There is no science of futurology, but we can better see the future and understand where we might end up in it by focusing more intently on the present and the decisions we have made as society when it comes to technology.
As a society we have made no real democratic decisions about technology, but have more or less been forced to accept that certain things enter our world and that we must learn to harness their benefits or get left behind, and, of course, that we must deal with their fallout.
Indeed, AI has over promised in the past, and therefore any decision should be based on factual information rather than unrealistic expectations from the technology.
These are only some of the issues that AI Algorithms present.
Prioritizing Human well-being in the Age of Artificial Intelligence is for me what it is all about.
In a world that is heading rapidly to where we can’t think for ourselves that is already plagued by tweets that are both malicious and false, should robotic copies of humans have human rights.
SOME WILL SAY YES, BECAUSE IF THEY ARE INTELLIGENT AS US THEY HAVE A LEGAL RIGHT.
But who, is responsible for robotic devices capable of killing – should the Laws of War change?
WHO should be allowed to vote. If a robot is the property of its “owner” should they have any greater moral claim to a vote than say, your cat?
HOW OR WHO IS GOING TO BE RESPONSIBLE FOR ALGORITHMS THAT ARE SOLELY PROFIT SEEKING OR RACIALLY BIAS.
OUR LEGAL SYSTEMS ARE ALREADY STRUGGLING WITH SOCIAL MEDIA.
The use of social media is having an adverse impact on the administration of justice in relation to the fairness of criminal trials, the right to anonymity and the integrity of judicial orders in criminal proceedings.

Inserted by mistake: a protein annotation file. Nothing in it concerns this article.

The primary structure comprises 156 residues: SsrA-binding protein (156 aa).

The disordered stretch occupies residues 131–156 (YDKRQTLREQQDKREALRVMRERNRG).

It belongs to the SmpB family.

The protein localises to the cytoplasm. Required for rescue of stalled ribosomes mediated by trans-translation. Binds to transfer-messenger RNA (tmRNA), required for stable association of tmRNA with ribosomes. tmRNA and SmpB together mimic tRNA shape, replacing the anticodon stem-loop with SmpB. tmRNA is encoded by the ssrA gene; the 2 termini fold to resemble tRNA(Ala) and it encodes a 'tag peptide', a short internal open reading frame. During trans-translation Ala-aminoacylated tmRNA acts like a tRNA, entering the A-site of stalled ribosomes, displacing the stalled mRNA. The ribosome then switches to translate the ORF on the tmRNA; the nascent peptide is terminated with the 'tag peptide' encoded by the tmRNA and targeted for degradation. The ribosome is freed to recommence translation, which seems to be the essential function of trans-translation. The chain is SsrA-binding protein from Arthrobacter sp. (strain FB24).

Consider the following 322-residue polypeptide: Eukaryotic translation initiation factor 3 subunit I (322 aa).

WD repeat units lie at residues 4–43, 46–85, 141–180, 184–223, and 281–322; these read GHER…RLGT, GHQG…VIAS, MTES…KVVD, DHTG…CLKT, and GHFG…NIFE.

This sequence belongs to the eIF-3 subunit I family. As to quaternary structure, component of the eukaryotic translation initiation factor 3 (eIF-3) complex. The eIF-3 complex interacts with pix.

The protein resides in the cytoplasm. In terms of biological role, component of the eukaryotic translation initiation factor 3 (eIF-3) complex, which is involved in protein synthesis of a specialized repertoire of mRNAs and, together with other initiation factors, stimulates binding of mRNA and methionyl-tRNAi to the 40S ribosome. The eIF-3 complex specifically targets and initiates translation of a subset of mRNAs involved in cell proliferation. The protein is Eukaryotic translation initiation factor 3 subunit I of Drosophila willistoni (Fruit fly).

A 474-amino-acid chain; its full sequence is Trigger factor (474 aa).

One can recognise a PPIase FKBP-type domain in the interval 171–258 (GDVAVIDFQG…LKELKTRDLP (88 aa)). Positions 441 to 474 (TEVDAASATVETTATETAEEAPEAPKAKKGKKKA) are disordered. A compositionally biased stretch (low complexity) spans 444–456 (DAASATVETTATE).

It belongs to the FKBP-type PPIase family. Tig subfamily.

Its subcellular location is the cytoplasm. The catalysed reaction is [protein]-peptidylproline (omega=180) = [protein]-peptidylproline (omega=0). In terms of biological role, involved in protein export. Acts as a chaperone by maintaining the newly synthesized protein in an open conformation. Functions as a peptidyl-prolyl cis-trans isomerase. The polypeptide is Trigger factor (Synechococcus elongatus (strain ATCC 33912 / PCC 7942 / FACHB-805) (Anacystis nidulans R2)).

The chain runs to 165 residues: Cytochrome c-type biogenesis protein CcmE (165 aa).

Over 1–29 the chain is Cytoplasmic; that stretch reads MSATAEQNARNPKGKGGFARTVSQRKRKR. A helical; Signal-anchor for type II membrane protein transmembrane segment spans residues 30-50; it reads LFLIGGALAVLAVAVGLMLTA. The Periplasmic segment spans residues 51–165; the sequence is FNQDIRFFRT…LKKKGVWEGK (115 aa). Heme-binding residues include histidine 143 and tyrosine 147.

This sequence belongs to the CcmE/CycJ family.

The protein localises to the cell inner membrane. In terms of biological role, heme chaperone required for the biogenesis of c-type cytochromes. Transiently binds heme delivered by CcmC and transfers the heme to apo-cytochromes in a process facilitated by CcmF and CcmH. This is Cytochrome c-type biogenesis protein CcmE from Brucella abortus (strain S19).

The principal problem for courts is not the technology of social media, but (i) how the powerful tools it offers are redefining interactive communications between courts and the public, and (ii) how most courts, apart from those few on the cutting edge, are being compelled to respond to this constantly evolving electronic interactive communications platform,
sometimes against their will.
Electronically-based communication will not only affect how proceedings are case managed and run; it also will have an impact on judgment style and publishing, as judgments become available to a global social media audience.
Social media also may foster changes in certain legal principles and causes of action. There will be new crimes and torts, discovery and court
management issues, and new courtroom set-ups – perhaps even “virtual” ones.